Exploring Integrated Assessment Approaches
Edited by Desmond McNeill, Ingrid Nesheim and Floor Brouwer
Chapter 3: Institutional Context for Sustainable Development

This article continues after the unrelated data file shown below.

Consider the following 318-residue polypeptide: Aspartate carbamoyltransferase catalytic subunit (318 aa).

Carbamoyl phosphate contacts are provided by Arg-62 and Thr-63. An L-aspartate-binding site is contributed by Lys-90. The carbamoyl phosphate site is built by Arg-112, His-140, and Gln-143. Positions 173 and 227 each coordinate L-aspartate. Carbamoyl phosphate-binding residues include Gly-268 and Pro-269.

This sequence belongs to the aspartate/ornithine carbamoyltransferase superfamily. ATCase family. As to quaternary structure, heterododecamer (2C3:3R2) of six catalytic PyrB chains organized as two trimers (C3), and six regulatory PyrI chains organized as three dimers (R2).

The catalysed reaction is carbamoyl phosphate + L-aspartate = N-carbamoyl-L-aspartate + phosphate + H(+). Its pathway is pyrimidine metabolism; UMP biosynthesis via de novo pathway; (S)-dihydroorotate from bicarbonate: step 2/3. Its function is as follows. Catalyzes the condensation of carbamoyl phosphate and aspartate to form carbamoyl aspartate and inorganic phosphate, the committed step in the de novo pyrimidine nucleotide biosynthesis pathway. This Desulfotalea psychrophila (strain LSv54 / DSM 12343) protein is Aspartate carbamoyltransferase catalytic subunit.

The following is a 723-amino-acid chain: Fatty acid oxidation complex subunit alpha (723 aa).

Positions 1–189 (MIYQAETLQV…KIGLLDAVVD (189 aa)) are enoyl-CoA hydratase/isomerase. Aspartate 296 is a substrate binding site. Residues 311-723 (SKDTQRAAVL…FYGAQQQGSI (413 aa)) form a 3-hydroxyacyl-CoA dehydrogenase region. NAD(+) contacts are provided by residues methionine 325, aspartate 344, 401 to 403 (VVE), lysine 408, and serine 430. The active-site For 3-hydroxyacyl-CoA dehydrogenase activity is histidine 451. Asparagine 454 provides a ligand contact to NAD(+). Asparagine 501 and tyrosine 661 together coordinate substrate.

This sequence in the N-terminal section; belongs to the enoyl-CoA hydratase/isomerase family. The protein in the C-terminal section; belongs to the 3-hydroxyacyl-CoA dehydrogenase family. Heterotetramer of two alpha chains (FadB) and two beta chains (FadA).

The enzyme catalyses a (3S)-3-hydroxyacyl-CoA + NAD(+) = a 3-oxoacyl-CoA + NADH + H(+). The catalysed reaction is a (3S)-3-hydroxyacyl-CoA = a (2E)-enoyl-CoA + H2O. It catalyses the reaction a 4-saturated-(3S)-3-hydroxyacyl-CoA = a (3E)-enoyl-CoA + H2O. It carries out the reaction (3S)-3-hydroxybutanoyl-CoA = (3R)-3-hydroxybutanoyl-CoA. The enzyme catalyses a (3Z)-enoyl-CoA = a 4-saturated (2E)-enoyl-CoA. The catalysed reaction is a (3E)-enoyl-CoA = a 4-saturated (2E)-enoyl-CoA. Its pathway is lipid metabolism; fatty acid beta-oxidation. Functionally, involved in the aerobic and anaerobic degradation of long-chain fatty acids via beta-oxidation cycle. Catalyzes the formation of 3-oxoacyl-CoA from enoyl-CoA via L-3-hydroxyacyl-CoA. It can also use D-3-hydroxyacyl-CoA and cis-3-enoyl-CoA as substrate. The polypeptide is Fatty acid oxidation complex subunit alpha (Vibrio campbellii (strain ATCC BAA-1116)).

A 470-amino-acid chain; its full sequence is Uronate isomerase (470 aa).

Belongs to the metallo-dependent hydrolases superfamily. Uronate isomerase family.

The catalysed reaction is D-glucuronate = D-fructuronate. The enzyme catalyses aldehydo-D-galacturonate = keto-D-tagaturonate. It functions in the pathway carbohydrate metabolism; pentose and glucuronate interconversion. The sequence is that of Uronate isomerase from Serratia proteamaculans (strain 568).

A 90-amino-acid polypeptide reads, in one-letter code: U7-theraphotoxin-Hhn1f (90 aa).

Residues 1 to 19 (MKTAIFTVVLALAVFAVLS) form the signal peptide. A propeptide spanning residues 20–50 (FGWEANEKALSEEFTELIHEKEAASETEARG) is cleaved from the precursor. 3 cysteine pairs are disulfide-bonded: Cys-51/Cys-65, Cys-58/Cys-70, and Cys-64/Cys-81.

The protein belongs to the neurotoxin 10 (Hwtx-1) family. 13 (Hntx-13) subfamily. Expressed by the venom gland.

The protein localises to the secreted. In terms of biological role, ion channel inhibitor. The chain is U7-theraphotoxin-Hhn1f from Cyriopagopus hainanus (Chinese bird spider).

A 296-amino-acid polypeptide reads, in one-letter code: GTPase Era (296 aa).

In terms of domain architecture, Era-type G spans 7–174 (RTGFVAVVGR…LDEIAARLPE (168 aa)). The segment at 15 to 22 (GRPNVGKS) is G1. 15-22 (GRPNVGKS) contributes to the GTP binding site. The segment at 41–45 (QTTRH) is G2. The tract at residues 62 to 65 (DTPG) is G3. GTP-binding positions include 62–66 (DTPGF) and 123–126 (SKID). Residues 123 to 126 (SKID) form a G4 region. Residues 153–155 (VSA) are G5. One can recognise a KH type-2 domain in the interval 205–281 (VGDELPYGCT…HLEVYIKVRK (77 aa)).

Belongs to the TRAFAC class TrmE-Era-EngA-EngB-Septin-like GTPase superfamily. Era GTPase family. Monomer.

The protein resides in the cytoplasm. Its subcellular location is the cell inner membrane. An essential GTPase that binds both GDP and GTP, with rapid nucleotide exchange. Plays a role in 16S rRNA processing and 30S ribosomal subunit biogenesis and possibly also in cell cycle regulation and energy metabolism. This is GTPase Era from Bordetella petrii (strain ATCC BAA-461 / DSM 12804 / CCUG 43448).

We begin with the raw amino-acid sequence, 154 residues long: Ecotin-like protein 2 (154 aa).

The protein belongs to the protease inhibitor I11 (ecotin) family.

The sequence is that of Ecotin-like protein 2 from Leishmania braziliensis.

Desmond McNeill, René Verburg and Marcel Bursztyn DEFINING SUSTAINABLE DEVELOPMENT (SD) With the presentation of the Brundtland UN commission report ‘Our common future’ in 1987 (WCED, 1987) the issue of sustainable development was put on the political agenda. It was defined as ‘a development that meets the needs of the present without compromising the ability of future generations to meet their own needs’. The concept has been much debated and criticized (Redclift, 1992) and numerous alternative definitions have been proposed (such as Robinson, 2002). (And it has been noted that this was not the first use of the term.) No consensus has been – or is likely to be – reached on any other definition; in part because for most people the concept is normative. What is clear is that the central issue is the potential, or actual, conflict between development and the environment, and hence between the interests of present and future generations (see Weaver and Rotmans, 2006). Ewert et al. (2006) have argued, with respect to the sustainability of agricultural systems, that the appropriate definition will depend on the specific problem to be analysed. Our particular concern in this book is the impact on sustainable development of alternative land use policies in developing countries. While we do not see it as necessary to propose an alternative to the WCED definition of SD, it is appropriate to clarify how we interpret it, as a basis for the analysis that follows. In the literature the term ‘sustainable’ is sometimes used to mean...
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